Antonio Benitez Rojo: Buried Statues
V. S. Naipaul: The Night Watchman's Occurance Book
Michael Anthony: They Better Don't Stop the Carnival
John Stewart: The Old Men Used to Dance
Paule Marshall: To Da-Duh, In Memoriam
Austin Clarke: Leaving this Island Place
Maryse Conde: The Breadnut and the Breadfruit
Earl Lovelace: Victory and the Blight
Velma Pollard: Altamont Jones
Thea Doelwijt: In Foreign Parts
Lawrence Scott: Ballad for the New World
E. A. Markham: Mamie's Form at the Post Office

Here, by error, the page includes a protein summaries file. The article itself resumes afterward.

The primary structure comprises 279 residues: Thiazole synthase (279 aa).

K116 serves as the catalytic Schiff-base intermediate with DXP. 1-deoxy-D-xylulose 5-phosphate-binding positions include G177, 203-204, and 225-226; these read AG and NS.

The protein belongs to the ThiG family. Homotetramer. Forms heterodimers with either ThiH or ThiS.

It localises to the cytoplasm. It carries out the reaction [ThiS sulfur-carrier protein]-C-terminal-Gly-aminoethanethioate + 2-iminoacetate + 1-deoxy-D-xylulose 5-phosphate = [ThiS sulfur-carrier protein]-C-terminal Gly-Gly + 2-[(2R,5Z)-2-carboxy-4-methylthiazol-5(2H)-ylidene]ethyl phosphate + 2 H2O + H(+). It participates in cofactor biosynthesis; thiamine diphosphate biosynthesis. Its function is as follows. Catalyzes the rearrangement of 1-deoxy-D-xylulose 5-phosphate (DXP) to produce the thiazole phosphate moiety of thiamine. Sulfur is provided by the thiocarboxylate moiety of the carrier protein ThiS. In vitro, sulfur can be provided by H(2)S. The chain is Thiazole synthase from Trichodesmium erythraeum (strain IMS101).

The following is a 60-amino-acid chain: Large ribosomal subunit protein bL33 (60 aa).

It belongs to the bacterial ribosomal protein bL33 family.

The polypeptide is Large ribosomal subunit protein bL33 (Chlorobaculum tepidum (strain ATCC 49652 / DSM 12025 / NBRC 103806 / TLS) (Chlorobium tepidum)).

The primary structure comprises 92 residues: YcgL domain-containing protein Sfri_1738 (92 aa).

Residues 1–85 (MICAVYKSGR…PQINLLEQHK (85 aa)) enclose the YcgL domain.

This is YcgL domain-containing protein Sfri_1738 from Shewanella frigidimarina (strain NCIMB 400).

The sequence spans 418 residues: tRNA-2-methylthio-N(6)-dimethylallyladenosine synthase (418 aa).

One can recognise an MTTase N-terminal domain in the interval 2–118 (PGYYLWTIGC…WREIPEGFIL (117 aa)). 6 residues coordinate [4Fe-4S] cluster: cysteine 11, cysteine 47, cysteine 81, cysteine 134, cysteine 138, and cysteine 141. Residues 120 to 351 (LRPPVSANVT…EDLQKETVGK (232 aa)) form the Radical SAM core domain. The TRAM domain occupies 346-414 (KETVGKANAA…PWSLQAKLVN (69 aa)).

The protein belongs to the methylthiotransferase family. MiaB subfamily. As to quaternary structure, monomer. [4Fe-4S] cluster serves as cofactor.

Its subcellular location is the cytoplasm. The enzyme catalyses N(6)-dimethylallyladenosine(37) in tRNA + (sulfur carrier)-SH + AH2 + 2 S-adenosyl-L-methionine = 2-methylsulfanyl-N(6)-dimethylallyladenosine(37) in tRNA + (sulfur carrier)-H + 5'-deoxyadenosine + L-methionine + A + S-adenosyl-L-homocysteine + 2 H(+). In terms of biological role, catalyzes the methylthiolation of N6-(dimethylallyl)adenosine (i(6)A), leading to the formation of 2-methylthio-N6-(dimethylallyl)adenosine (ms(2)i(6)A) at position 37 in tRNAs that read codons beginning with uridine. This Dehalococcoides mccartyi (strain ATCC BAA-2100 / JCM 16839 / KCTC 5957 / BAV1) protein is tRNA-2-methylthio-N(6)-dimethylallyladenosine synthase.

RosarioSenior: Do Angels Wear Brassiers?
Miriam Warner-Vieyra: Passport to Paradise
Willi Chen: Trotters
Pauline Melville: The Conversion of Milicent Vernon
N. D. Williams: Beach
Merle Collins: The Walk
Reinaldo Arenas: Goodbye Mother
Ana Lydia Vega: Eye Openers
Jean Breeze: Sunday Cricket
Astrid Roemer: The Inheritance of My Father: a story for Listening
Jamaica Kincaid: Blackness
Patrick Chamoiseau: Red Hot Peppers
Lionel Seepaul: Pan for Pocket
Robert Antoni: A World of Canes
Makeda Silvera: Caribbean Chameleon
Zoila Ellis: The Waiting Room
Edgardo Sanabria Santaliz: After the Hurricane
Geofry Philp: My Brother's Keeper
Alicia McKenzie: Private School
Edwidge Danticat: 1937
Bibliography; Notes.